CAPE CANAVERAL, Fla. — Spacewalking astronauts ventured out Sunday to install support frames for new, high-efficiency solar panels arriving at the International Space Station later this year.
NASA’s Kate Rubins and Victor Glover put the mounting brackets and struts together, then bolted them into place next to the station’s oldest and most degraded solar wings.
They had to lug out the h undreds of pounds of mounting brackets and struts in 8-foot (2.5-meter) duffle-style bags. The equipment was so big and awkward that it had to be taken apart like furniture just to get through the hatch.
Some of the attachment locations required extra turns of the power drill and still weren’t snug enough, as indicated by black lines. The astronauts used a ratchet wrench to deal with the more stubborn bolts, which slowed them down. At one point, they were almost an hour behind.
“Whoever painted this black line painted outside the lines a little bit,” Glover said at one particularly troublesome spot.
“We’ll work on our kindergarten skills over here,” Mission Control replied, urging him to move on.
According to NASA, more power will be needed with more people and experiments flying on the space station to keep everything running. The six new solar panels — to be delivered in pairs by SpaceX over the coming year or so — should boost the station’s electrical capability by as much as 30%.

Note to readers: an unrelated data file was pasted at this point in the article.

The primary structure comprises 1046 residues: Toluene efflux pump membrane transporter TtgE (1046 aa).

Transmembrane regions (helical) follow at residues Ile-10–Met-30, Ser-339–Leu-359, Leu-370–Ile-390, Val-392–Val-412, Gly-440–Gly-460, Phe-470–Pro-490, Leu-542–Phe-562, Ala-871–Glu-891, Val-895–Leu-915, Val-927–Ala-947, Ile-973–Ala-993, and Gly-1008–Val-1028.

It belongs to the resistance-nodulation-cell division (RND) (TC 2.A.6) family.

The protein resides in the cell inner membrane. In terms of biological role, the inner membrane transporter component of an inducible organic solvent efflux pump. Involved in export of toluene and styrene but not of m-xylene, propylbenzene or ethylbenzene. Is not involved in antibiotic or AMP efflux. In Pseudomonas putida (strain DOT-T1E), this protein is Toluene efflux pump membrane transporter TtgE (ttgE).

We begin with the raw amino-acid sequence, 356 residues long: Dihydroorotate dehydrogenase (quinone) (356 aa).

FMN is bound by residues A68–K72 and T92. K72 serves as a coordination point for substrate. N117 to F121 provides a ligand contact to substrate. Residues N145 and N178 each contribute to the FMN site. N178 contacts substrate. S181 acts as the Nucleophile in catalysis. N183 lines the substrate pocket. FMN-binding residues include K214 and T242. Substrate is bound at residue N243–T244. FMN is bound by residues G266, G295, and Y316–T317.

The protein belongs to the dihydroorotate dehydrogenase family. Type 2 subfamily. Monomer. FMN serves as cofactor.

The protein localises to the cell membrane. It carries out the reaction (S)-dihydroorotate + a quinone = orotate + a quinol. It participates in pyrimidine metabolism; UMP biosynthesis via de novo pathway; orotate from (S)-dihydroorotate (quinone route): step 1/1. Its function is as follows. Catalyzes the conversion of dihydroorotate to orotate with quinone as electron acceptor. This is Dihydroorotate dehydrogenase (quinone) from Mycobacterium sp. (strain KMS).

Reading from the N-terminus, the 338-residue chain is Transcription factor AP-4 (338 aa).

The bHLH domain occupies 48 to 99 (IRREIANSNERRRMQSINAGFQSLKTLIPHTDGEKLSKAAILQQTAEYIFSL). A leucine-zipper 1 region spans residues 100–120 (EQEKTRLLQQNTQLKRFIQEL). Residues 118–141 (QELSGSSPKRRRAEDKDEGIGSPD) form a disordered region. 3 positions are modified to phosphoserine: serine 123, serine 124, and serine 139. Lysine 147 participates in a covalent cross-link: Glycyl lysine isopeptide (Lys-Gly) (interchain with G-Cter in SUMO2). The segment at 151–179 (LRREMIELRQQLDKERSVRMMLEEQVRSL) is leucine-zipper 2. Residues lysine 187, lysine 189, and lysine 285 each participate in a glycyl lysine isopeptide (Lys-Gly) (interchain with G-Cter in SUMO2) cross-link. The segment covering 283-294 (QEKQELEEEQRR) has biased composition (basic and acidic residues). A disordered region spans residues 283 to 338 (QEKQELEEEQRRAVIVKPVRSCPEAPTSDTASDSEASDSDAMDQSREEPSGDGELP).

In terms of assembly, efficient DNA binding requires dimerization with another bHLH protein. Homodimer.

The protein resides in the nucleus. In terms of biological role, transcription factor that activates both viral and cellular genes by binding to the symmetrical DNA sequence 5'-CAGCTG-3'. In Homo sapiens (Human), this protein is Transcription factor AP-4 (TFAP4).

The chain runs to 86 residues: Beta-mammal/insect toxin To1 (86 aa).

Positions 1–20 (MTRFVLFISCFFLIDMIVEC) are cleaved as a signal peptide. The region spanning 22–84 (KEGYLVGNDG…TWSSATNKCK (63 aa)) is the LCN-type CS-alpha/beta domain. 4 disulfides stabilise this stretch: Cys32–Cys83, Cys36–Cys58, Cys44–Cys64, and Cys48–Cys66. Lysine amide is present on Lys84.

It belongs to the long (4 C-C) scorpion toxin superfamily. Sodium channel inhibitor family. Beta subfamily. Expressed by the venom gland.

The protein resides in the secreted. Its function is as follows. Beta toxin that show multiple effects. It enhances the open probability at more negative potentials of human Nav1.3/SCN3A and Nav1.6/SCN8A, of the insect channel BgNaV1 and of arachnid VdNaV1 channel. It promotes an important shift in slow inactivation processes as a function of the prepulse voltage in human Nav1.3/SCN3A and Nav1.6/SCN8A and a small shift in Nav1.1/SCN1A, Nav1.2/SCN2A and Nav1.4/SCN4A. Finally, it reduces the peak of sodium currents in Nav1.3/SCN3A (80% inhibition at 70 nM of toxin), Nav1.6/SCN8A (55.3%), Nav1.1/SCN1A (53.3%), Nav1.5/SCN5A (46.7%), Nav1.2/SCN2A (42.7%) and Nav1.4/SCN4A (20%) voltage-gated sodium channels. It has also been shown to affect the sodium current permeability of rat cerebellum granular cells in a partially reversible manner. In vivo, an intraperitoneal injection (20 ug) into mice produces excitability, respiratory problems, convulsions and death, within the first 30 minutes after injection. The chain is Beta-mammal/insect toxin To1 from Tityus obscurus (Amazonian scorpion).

Rubins and Glover worked on the struts for the first two solar panels, due to launch in June.
The eight solar panels up there now are 12 to 20 years old — most of them passed their design lifetime and deteriorating. Each forum is 112 feet (34 meters) long by 39 feet (12 meters) wide. Tip to tip counting the center framework, each pair stretches 240 feet (73 meters), longer than a Boeing 777′s wingspan.
Boeing is supplying the new roll-up panels, about half the size of the old ones but just as powerful thanks to the latest solar cell technology. They’ll be placed at an angle above the old ones, which will continue to operate.
A prototype was tested at the space station in 2017.
Rubins’ helmet featured a new high-definition camera that provided stunning views, particularly those showing the vivid blue Earth 270 miles (435 kilometers) below. “Pretty fantastic,” observed Mission Control.
Sunday’s spacewalk was the third for infectious disease specialist Rubins and Navy pilot Glover — both of whom could end up flying to the moon. They’re among 18 astronauts newly assigned to NASA’s Artemis moon-landing program. The next moonwalkers will come from this group.